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Nevada prisons abandon plan to fire employees who did not get COVID vaccine

Michelle Rindels
Michelle Rindels
Criminal JusticeState Government
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Guards walk inside High Desert State Prison as seen on Friday, Jan. 4, 2019.

The Nevada Department of Corrections (NDOC) is dropping plans to fire employees who did not heed a now-expired COVID vaccination mandate.

The decision, announced in an all-staff memo dated Thursday, is an about-face for a department that in late January expressed plans to go full speed ahead on terminations for unvaccinated employees starting in February or March. The vaccine mandate for correctional workers lapsed after a plan to extend the temporary requirement failed on a tie vote of the Legislative Commission.

“After careful review and discussions, there's no path forward for NDOC to continue disciplinary action after the emergency regulation expired and the Legislative Commission failed to approve the regulation,” a spokeswoman for the governor’s office told The Nevada Independent on Thursday.

A spokeswoman for the prison agency told The Nevada Independent on Wednesday that no employees had been terminated on account of the vaccination requirement. In the memo, the agency also clarified to staff that “any letter of reprimand (LOR) that was distributed as a result of failing to comply with the mandate is hereby rescinded and is no longer contained within … your personnel file.”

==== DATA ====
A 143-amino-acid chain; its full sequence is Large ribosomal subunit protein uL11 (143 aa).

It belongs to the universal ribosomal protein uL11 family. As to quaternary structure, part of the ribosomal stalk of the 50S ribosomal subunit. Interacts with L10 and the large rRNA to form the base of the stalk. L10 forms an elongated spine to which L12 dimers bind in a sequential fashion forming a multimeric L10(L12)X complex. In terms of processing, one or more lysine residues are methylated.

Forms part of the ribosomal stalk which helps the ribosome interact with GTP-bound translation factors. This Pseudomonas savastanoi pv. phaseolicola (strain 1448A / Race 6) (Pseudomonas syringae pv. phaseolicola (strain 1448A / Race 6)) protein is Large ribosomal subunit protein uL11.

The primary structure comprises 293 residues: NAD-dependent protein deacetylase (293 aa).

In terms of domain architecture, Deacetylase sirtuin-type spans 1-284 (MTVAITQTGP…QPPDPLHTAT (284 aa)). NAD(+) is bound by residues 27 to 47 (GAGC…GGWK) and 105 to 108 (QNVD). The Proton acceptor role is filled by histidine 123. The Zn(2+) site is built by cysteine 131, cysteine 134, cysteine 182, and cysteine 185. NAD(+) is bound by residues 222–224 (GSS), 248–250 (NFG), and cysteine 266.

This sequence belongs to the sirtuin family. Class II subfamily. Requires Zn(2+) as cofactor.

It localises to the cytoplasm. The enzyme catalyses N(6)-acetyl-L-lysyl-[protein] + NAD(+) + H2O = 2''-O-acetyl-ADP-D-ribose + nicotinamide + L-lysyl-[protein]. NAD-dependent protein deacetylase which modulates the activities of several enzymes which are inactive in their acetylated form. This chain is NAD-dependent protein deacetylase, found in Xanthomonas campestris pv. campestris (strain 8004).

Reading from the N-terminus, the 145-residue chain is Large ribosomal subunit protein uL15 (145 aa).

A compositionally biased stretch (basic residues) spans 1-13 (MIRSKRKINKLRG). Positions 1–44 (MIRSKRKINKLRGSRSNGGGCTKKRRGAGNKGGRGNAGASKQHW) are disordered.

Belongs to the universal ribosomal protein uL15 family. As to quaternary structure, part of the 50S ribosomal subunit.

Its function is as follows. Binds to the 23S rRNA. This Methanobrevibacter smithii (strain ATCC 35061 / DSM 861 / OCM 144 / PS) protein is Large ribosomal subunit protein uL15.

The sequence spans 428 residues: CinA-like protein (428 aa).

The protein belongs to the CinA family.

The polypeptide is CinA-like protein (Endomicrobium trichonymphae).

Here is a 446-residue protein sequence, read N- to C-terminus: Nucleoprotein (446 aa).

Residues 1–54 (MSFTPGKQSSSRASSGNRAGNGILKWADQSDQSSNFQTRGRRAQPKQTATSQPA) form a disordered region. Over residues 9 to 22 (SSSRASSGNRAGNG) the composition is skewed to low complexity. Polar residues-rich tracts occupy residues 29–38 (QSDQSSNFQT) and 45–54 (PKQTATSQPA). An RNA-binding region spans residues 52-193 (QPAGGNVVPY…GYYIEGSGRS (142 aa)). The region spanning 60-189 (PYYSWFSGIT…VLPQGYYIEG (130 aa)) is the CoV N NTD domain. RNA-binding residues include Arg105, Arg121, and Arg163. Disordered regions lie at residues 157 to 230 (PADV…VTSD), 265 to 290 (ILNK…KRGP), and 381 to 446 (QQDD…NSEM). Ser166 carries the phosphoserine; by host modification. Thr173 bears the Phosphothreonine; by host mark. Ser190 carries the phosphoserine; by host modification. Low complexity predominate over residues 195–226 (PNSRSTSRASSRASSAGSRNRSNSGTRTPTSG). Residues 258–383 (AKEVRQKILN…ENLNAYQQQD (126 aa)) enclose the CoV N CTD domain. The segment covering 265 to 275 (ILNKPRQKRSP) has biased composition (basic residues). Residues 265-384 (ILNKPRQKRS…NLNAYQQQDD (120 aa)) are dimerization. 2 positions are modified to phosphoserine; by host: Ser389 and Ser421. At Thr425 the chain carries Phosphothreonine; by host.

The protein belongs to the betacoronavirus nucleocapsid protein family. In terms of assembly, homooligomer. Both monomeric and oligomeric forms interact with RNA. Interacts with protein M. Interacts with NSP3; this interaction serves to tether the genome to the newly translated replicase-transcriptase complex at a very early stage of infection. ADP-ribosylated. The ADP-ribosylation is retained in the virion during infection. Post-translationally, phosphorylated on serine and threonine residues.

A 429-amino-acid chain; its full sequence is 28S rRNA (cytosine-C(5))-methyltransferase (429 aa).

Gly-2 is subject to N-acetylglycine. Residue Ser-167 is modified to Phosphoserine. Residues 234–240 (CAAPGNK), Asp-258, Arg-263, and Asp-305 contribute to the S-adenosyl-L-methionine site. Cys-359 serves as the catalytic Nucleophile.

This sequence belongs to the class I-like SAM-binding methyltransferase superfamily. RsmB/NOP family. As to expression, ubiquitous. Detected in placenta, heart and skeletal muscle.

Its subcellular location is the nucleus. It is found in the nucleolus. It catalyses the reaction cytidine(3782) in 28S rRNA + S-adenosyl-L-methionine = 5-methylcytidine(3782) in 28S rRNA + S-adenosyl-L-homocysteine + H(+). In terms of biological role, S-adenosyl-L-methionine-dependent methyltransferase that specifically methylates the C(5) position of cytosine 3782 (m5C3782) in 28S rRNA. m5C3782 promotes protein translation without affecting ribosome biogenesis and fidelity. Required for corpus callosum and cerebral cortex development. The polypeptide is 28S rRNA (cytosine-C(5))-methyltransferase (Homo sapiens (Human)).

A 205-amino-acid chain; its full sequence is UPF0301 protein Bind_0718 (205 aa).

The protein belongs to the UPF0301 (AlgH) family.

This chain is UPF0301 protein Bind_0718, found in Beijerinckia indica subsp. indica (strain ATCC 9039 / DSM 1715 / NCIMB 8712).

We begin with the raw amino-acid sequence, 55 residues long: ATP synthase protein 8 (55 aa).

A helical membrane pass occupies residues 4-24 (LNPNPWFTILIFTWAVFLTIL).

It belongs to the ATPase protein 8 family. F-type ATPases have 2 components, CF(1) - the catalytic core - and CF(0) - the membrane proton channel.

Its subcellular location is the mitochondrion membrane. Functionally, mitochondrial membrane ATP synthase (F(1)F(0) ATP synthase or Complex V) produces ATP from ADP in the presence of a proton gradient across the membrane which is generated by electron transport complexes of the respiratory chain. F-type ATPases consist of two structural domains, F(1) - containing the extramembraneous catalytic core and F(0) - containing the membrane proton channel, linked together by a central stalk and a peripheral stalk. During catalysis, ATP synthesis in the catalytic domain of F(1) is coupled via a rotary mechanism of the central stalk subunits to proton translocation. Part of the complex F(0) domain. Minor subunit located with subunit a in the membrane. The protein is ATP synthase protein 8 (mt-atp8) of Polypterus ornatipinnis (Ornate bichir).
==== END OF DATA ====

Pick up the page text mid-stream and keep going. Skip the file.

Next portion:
Officials said at the late January meeting that more than 83 percent of prison staff were vaccinated, but 361 employees had requested exemptions — the majority of which were rejected. Employees who were not vaccinated had received reprimands in November, after the Nov. 1 deadline for vaccination passed.

“The department stands ready to proceed with disciplinary actions against employees who disregarded the deadline established by the lawful temporary vaccine mandate issued in December of 2021 in a fair, progressive and reasonable manner,” said Bill Gittere, NDOC’s deputy director of operations, at a Board of Prison Commissioners meeting in January.

By contrast, the memo issued Tuesday notes the requirement has been inactive since Jan. 12 and appeals of the rule are no longer required.

State prisons have experienced debilitating surges in COVID, including during the record-setting Omicron wave in January, when staff were shuffled from one facility to another to cover vacancies and services were reduced. But the coronavirus situation in the state has quickly improved, with the seven-day average of new cases in Nevada now a fraction of what it was at its recent peak.

Still, the Nevada Department of Corrections continues to experience significant staffing shortages. In January, one in four frontline corrections positions was vacant.

“Adequate staffing continues to be a concern for both the Governor and the Department,” Sisolak’s office said in a statement.

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